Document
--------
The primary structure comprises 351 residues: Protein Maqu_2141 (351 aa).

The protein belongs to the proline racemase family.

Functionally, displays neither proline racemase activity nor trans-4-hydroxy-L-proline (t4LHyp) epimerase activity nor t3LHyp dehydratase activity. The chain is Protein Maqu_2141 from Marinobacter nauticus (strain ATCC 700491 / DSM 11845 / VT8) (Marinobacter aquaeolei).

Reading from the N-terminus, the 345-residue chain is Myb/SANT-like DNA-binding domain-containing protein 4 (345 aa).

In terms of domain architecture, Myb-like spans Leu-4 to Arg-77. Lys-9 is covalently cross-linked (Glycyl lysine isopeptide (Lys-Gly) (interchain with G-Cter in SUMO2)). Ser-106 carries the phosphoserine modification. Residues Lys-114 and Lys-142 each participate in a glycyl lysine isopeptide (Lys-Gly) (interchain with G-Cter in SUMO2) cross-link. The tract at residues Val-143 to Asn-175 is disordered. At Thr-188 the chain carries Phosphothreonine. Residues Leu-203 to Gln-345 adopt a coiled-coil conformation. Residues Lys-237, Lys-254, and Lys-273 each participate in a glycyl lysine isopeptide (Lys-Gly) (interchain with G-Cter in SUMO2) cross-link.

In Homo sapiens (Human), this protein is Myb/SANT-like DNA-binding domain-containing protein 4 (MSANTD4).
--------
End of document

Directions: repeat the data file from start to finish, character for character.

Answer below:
The primary structure comprises 351 residues: Protein Maqu_2141 (351 aa).

The protein belongs to the proline racemase family.

Functionally, displays neither proline racemase activity nor trans-4-hydroxy-L-proline (t4LHyp) epimerase activity nor t3LHyp dehydratase activity. The chain is Protein Maqu_2141 from Marinobacter nauticus (strain ATCC 700491 / DSM 11845 / VT8) (Marinobacter aquaeolei).

Reading from the N-terminus, the 345-residue chain is Myb/SANT-like DNA-binding domain-containing protein 4 (345 aa).

In terms of domain architecture, Myb-like spans Leu-4 to Arg-77. Lys-9 is covalently cross-linked (Glycyl lysine isopeptide (Lys-Gly) (interchain with G-Cter in SUMO2)). Ser-106 carries the phosphoserine modification. Residues Lys-114 and Lys-142 each participate in a glycyl lysine isopeptide (Lys-Gly) (interchain with G-Cter in SUMO2) cross-link. The tract at residues Val-143 to Asn-175 is disordered. At Thr-188 the chain carries Phosphothreonine. Residues Leu-203 to Gln-345 adopt a coiled-coil conformation. Residues Lys-237, Lys-254, and Lys-273 each participate in a glycyl lysine isopeptide (Lys-Gly) (interchain with G-Cter in SUMO2) cross-link.

In Homo sapiens (Human), this protein is Myb/SANT-like DNA-binding domain-containing protein 4 (MSANTD4).